Tzvika Foghel
Tzvika FoghelYonatan Sindel/Flash 90

MK Tzvika Foghel (Otzma Yehudit), chairman of the Knesset National Security Committee, commented on Friday on the tensions between his party and the Likud, telling Channel 12 News that Otzma Yehudit has no intentions of backing down.

"We have nothing to do in the current government if we do not succeed in influencing its policies," said Foghel.”

"We are going all the way, I say that all the time. We came to the government in order to allow the residents of the State of Israel personal security, sovereignty and national honor.In recent days we have been returning the bodies of terrorists and not returning our captives, we are unable to do anything," he continued.

The comments come after the Otzma Yehudit Party announced it had decided not to take part in Knesset votes scheduled in protest of what it deemed the government's "weak response" to a spate of rocket attacks from the Gaza Strip.

On Friday, Otzma Yehudit blasted Defense Minister Yoav Gallant, after he ordered the return of the bodies of three terrorists to the Palestinian Authority.

National Security Minister Itamar Ben Gvir, who heads Otzma Yehudit, said, "This government is a right-wing government and the public did not give us a mandate to return the bodies of terrorists or to refrain from bombing Gaza. It is not too late to lead a powerful and offensive security policy. Otzma Yehudit will continue to be absent from votes until the Israeli government changes direction and begins to uphold the policy for which it was elected."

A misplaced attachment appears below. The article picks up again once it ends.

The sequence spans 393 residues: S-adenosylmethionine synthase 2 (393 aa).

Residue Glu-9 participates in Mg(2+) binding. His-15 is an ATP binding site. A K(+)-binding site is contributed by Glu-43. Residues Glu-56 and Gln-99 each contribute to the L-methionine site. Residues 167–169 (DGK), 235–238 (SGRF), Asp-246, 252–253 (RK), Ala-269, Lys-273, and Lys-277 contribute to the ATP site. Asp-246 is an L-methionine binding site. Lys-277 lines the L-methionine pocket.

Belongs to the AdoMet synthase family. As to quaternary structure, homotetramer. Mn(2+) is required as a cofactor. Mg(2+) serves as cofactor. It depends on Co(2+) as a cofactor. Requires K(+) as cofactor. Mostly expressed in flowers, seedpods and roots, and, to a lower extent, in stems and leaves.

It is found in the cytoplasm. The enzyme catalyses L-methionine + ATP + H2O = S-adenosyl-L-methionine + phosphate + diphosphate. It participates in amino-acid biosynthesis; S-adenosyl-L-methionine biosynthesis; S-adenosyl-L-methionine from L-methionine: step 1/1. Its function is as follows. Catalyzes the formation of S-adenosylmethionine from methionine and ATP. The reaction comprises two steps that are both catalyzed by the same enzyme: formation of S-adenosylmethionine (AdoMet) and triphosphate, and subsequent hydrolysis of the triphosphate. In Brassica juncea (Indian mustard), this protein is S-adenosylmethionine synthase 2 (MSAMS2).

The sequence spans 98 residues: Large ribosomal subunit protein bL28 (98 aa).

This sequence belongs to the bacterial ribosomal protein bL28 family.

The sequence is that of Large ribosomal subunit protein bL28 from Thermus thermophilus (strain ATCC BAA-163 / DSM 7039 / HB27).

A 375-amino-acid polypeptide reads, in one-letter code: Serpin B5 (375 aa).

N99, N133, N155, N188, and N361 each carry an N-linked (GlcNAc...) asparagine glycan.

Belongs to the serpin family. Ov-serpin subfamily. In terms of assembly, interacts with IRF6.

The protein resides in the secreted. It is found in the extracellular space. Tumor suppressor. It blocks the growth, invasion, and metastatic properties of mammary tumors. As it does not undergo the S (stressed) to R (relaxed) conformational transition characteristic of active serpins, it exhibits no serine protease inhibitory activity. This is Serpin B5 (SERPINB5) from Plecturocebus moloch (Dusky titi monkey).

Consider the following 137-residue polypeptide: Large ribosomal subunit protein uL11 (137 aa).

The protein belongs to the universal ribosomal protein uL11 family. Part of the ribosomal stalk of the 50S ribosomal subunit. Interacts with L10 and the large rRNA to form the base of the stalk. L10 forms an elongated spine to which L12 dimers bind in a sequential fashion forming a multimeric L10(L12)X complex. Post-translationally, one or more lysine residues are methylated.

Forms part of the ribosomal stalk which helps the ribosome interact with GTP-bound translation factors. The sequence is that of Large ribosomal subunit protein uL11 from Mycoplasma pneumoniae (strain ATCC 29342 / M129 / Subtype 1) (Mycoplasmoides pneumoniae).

Foghel told Channel 12 News in Friday’s interview, "We are drawing the red line today - if we fail to influence the policies of the current government and to express our ideology and keep the promises we made - we have nothing to do there. As of this moment we have decided not to take part in votes, it is not an easy decision. Do you remember what happened to the previous government with 59-61 MKs? Netanyahu understands this."

"I am not arguing with the Prime Minister about trivial matters, I am arguing with him about essence, about policy and ideology. I assume he is smart enough and experienced enough. We met quite a few times in the last month with all the faction members and formulated what needs to be fixed. The Prime Minister can also stop for a moment and say to himself and to the coalition that it may be necessary to change direction and hear what our faction in general, and Ben Gvir in particular, have to say."

(Israel National News' North American desk is keeping you updated until the start of Shabbat in New York. The time posted automatically on all Israel National News articles, however, is Israeli time.)